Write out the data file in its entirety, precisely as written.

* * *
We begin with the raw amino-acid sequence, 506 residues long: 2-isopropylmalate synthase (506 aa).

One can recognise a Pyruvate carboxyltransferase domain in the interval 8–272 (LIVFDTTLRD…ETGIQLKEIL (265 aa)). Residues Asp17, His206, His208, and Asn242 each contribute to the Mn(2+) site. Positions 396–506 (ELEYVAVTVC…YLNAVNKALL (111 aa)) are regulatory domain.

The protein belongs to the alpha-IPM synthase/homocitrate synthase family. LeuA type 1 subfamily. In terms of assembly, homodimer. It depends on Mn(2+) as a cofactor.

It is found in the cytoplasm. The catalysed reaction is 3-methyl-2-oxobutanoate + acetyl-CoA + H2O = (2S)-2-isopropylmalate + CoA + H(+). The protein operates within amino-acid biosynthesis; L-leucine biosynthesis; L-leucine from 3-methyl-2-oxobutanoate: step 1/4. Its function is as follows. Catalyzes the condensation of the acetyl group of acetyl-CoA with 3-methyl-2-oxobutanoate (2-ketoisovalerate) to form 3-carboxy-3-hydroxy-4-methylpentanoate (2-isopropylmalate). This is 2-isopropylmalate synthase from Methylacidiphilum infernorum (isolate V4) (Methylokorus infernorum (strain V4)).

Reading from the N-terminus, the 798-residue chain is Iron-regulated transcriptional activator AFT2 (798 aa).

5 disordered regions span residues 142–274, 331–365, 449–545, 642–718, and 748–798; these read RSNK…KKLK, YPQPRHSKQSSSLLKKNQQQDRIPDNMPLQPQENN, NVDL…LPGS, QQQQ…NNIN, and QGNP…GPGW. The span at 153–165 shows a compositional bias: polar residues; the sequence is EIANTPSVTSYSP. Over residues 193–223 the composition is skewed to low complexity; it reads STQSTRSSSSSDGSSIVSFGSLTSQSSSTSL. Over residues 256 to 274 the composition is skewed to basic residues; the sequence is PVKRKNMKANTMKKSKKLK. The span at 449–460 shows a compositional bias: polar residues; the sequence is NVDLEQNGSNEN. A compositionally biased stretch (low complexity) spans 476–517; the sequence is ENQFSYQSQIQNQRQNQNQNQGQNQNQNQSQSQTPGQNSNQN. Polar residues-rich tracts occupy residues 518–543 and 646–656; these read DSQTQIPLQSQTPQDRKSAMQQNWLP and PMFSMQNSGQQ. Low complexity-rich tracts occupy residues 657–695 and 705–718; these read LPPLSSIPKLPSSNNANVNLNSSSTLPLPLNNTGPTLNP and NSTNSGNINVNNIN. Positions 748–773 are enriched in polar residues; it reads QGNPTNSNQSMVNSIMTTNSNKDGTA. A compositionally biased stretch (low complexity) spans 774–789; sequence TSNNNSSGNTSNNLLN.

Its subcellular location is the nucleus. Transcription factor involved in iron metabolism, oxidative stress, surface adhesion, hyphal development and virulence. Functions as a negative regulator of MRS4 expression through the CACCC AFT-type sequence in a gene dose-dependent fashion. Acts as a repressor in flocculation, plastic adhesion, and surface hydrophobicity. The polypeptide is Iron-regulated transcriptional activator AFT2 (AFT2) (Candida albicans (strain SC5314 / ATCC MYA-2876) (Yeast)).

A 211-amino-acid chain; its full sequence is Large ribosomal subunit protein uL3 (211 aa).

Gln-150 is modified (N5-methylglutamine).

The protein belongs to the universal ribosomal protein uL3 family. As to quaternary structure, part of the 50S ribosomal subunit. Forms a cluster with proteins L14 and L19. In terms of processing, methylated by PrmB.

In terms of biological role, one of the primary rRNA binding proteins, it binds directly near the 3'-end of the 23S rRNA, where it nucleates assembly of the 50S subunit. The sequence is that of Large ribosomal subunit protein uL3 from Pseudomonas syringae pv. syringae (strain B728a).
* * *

We begin with the raw amino-acid sequence, 506 residues long: 2-isopropylmalate synthase (506 aa).

One can recognise a Pyruvate carboxyltransferase domain in the interval 8–272 (LIVFDTTLRD…ETGIQLKEIL (265 aa)). Residues Asp17, His206, His208, and Asn242 each contribute to the Mn(2+) site. Positions 396–506 (ELEYVAVTVC…YLNAVNKALL (111 aa)) are regulatory domain.

The protein belongs to the alpha-IPM synthase/homocitrate synthase family. LeuA type 1 subfamily. In terms of assembly, homodimer. It depends on Mn(2+) as a cofactor.

It is found in the cytoplasm. The catalysed reaction is 3-methyl-2-oxobutanoate + acetyl-CoA + H2O = (2S)-2-isopropylmalate + CoA + H(+). The protein operates within amino-acid biosynthesis; L-leucine biosynthesis; L-leucine from 3-methyl-2-oxobutanoate: step 1/4. Its function is as follows. Catalyzes the condensation of the acetyl group of acetyl-CoA with 3-methyl-2-oxobutanoate (2-ketoisovalerate) to form 3-carboxy-3-hydroxy-4-methylpentanoate (2-isopropylmalate). This is 2-isopropylmalate synthase from Methylacidiphilum infernorum (isolate V4) (Methylokorus infernorum (strain V4)).

Reading from the N-terminus, the 798-residue chain is Iron-regulated transcriptional activator AFT2 (798 aa).

5 disordered regions span residues 142–274, 331–365, 449–545, 642–718, and 748–798; these read RSNK…KKLK, YPQPRHSKQSSSLLKKNQQQDRIPDNMPLQPQENN, NVDL…LPGS, QQQQ…NNIN, and QGNP…GPGW. The span at 153–165 shows a compositional bias: polar residues; the sequence is EIANTPSVTSYSP. Over residues 193–223 the composition is skewed to low complexity; it reads STQSTRSSSSSDGSSIVSFGSLTSQSSSTSL. Over residues 256 to 274 the composition is skewed to basic residues; the sequence is PVKRKNMKANTMKKSKKLK. The span at 449–460 shows a compositional bias: polar residues; the sequence is NVDLEQNGSNEN. A compositionally biased stretch (low complexity) spans 476–517; the sequence is ENQFSYQSQIQNQRQNQNQNQGQNQNQNQSQSQTPGQNSNQN. Polar residues-rich tracts occupy residues 518–543 and 646–656; these read DSQTQIPLQSQTPQDRKSAMQQNWLP and PMFSMQNSGQQ. Low complexity-rich tracts occupy residues 657–695 and 705–718; these read LPPLSSIPKLPSSNNANVNLNSSSTLPLPLNNTGPTLNP and NSTNSGNINVNNIN. Positions 748–773 are enriched in polar residues; it reads QGNPTNSNQSMVNSIMTTNSNKDGTA. A compositionally biased stretch (low complexity) spans 774–789; sequence TSNNNSSGNTSNNLLN.

Its subcellular location is the nucleus. Transcription factor involved in iron metabolism, oxidative stress, surface adhesion, hyphal development and virulence. Functions as a negative regulator of MRS4 expression through the CACCC AFT-type sequence in a gene dose-dependent fashion. Acts as a repressor in flocculation, plastic adhesion, and surface hydrophobicity. The polypeptide is Iron-regulated transcriptional activator AFT2 (AFT2) (Candida albicans (strain SC5314 / ATCC MYA-2876) (Yeast)).

A 211-amino-acid chain; its full sequence is Large ribosomal subunit protein uL3 (211 aa).

Gln-150 is modified (N5-methylglutamine).

The protein belongs to the universal ribosomal protein uL3 family. As to quaternary structure, part of the 50S ribosomal subunit. Forms a cluster with proteins L14 and L19. In terms of processing, methylated by PrmB.

In terms of biological role, one of the primary rRNA binding proteins, it binds directly near the 3'-end of the 23S rRNA, where it nucleates assembly of the 50S subunit. The sequence is that of Large ribosomal subunit protein uL3 from Pseudomonas syringae pv. syringae (strain B728a).